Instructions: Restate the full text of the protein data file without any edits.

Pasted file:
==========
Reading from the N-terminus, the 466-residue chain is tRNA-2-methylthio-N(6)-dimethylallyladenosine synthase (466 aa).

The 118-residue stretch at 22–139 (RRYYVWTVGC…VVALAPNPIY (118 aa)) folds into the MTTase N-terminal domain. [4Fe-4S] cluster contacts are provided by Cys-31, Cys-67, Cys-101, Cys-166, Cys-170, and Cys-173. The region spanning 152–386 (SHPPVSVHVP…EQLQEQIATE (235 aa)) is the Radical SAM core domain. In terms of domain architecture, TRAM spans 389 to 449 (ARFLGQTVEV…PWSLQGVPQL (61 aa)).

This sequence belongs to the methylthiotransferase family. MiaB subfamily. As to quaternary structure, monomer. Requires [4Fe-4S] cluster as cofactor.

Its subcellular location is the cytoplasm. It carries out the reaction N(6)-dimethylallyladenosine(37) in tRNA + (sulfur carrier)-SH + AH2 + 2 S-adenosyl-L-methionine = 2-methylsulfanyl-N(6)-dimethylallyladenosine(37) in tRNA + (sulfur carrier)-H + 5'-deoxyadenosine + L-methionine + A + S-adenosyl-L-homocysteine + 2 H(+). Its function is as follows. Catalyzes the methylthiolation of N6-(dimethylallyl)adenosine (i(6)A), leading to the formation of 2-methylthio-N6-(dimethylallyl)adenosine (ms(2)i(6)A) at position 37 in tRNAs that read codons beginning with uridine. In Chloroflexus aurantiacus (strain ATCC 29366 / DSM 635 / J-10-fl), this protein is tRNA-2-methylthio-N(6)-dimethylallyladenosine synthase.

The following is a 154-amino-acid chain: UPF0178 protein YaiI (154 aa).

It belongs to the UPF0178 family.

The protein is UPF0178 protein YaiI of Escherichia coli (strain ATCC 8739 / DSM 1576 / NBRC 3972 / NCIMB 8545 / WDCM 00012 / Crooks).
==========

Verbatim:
Reading from the N-terminus, the 466-residue chain is tRNA-2-methylthio-N(6)-dimethylallyladenosine synthase (466 aa).

The 118-residue stretch at 22–139 (RRYYVWTVGC…VVALAPNPIY (118 aa)) folds into the MTTase N-terminal domain. [4Fe-4S] cluster contacts are provided by Cys-31, Cys-67, Cys-101, Cys-166, Cys-170, and Cys-173. The region spanning 152–386 (SHPPVSVHVP…EQLQEQIATE (235 aa)) is the Radical SAM core domain. In terms of domain architecture, TRAM spans 389 to 449 (ARFLGQTVEV…PWSLQGVPQL (61 aa)).

This sequence belongs to the methylthiotransferase family. MiaB subfamily. As to quaternary structure, monomer. Requires [4Fe-4S] cluster as cofactor.

Its subcellular location is the cytoplasm. It carries out the reaction N(6)-dimethylallyladenosine(37) in tRNA + (sulfur carrier)-SH + AH2 + 2 S-adenosyl-L-methionine = 2-methylsulfanyl-N(6)-dimethylallyladenosine(37) in tRNA + (sulfur carrier)-H + 5'-deoxyadenosine + L-methionine + A + S-adenosyl-L-homocysteine + 2 H(+). Its function is as follows. Catalyzes the methylthiolation of N6-(dimethylallyl)adenosine (i(6)A), leading to the formation of 2-methylthio-N6-(dimethylallyl)adenosine (ms(2)i(6)A) at position 37 in tRNAs that read codons beginning with uridine. In Chloroflexus aurantiacus (strain ATCC 29366 / DSM 635 / J-10-fl), this protein is tRNA-2-methylthio-N(6)-dimethylallyladenosine synthase.

The following is a 154-amino-acid chain: UPF0178 protein YaiI (154 aa).

It belongs to the UPF0178 family.

The protein is UPF0178 protein YaiI of Escherichia coli (strain ATCC 8739 / DSM 1576 / NBRC 3972 / NCIMB 8545 / WDCM 00012 / Crooks).